In the wake of Brexit, investor fears on the value of property, especially in London have surfaced.
A flurry of redemptions from property funds is so great that three UK fund managers froze redemptions. And the British pound is at 100-year lows.
Three Funds Freeze Withdrawals
Bloomberg reports Brexit Erodes U.K. Economic Pillars as Property Investors Flee.
Three asset managers froze withdrawals from real-estate funds following a flurry of selling and the pound plunged to a 31-year low less than two weeks since the nation backed quitting the European Union. Rushing to fill the political vacuum, Bank of England Governor Mark Carney signaled easier monetary policy and urged prudence on households.
“I am expecting quite a sharp reduction in investment spending, a sharp hit to the commercial property market, probably a check to consumer spending, all of which could push us towards zero or below growth,” John Gieve, a former deputy governor of the Bank of England and veteran of the last crisis, told Bloomberg Television.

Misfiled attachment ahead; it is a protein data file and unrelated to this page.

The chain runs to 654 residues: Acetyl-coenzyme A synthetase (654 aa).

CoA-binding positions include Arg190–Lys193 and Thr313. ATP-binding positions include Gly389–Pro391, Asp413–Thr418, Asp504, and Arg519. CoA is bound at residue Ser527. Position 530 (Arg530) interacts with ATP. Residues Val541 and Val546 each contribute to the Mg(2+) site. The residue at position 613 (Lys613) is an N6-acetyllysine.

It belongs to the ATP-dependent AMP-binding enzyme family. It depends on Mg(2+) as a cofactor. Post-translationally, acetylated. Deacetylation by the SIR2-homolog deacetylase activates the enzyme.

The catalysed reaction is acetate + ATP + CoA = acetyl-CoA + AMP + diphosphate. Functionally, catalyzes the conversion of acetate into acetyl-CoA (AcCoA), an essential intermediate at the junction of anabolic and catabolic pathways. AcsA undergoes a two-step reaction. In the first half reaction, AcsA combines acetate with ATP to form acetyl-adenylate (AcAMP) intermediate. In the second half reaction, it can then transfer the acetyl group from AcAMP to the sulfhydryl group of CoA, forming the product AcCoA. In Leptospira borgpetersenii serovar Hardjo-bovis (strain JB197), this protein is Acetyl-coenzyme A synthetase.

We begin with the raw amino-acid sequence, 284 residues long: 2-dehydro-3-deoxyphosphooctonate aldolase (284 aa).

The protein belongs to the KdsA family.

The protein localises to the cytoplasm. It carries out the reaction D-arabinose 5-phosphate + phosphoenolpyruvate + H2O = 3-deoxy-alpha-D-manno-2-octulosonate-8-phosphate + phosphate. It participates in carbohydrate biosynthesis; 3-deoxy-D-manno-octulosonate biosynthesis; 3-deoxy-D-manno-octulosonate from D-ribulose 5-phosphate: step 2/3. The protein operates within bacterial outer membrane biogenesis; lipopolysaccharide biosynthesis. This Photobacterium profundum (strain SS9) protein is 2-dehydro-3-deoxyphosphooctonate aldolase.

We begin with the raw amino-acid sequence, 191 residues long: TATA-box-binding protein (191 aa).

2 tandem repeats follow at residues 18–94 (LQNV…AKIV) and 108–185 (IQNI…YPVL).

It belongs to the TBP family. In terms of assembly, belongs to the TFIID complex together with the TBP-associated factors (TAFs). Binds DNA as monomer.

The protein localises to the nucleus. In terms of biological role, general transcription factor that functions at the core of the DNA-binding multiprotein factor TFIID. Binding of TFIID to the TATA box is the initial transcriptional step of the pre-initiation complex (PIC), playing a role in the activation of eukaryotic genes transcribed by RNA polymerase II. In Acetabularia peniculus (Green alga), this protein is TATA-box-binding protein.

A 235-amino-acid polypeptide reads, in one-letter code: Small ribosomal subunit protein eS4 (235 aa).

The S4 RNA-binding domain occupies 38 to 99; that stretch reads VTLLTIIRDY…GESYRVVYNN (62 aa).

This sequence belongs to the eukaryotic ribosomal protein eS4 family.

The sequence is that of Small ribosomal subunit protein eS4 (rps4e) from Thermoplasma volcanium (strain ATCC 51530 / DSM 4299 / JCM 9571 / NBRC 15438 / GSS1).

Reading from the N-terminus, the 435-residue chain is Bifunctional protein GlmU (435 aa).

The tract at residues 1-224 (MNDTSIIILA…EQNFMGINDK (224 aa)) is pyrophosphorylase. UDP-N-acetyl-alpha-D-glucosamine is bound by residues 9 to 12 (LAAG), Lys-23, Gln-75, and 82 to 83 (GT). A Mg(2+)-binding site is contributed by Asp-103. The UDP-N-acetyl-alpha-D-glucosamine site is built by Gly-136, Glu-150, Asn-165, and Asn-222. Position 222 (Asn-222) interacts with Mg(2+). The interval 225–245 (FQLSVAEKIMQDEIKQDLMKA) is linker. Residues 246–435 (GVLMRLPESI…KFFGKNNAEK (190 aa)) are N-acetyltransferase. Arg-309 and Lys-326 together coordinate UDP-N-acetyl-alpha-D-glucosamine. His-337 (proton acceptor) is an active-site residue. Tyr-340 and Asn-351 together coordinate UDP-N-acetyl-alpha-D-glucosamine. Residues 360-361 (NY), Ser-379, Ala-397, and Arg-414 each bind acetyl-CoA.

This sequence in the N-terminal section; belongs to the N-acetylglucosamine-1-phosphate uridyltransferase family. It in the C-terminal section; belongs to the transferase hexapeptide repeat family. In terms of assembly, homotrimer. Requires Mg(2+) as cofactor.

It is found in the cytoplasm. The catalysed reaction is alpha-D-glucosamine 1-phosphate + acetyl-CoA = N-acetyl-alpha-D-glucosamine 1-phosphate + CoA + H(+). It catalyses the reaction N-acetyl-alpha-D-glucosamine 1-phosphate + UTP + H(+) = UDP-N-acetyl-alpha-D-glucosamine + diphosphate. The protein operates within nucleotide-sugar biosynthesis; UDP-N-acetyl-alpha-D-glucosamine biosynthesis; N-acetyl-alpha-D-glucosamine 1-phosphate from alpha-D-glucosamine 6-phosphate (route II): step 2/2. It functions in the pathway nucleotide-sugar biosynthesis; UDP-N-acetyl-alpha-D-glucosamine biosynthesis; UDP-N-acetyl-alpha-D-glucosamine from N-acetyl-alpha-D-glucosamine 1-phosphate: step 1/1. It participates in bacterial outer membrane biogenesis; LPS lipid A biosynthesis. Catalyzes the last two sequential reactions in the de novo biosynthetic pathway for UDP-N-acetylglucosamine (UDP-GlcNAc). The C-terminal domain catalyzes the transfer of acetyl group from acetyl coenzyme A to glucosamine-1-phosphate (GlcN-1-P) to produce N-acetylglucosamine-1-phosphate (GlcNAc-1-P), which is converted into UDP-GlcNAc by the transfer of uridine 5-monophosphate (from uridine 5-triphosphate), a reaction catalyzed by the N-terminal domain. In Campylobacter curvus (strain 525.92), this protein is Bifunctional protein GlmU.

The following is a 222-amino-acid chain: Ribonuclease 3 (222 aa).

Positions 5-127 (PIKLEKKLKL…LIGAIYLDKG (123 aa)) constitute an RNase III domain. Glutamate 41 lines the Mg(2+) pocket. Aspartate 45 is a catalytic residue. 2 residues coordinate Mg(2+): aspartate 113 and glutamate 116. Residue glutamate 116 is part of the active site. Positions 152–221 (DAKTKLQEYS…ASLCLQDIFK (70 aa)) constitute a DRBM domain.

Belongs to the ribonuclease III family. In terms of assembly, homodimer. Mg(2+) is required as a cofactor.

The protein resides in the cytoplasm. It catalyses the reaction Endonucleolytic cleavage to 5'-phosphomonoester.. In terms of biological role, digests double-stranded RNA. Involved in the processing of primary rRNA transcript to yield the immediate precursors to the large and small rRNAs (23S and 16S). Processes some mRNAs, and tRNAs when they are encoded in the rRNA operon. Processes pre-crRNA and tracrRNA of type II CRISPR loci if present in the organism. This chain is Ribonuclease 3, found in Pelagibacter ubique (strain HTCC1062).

Reacting to a rush by investors to redeem their money, M&G Investments and Aviva Investors followed Standard Life Investments in suspending trading in commercial-property funds that together total 9.1 billion pounds ($11.9 billion dollars). Industry analysts have warned that London office values could fall by as much as 20 percent within three years of the U.K. leaving the EU.
20% Correction a Bad Thing?
Property values in London are so ridiculous, one has to ask: Are falling real estate prices a bad thing or a good thing?
Is 20% just a start of what’s to come? Is Brexit to blame or simply a catalyst for an eventuality already baked into the cake?
On a side note, I seldom link to Bloomberg anymore. In fact, I seldom even read Bloomberg anymore thanks to auto-play videos that are hard to kill. I cannot stand autoplay, and nearly every Bloomberg article comes loaded with the damn things.
Mike “Mish” Shedlock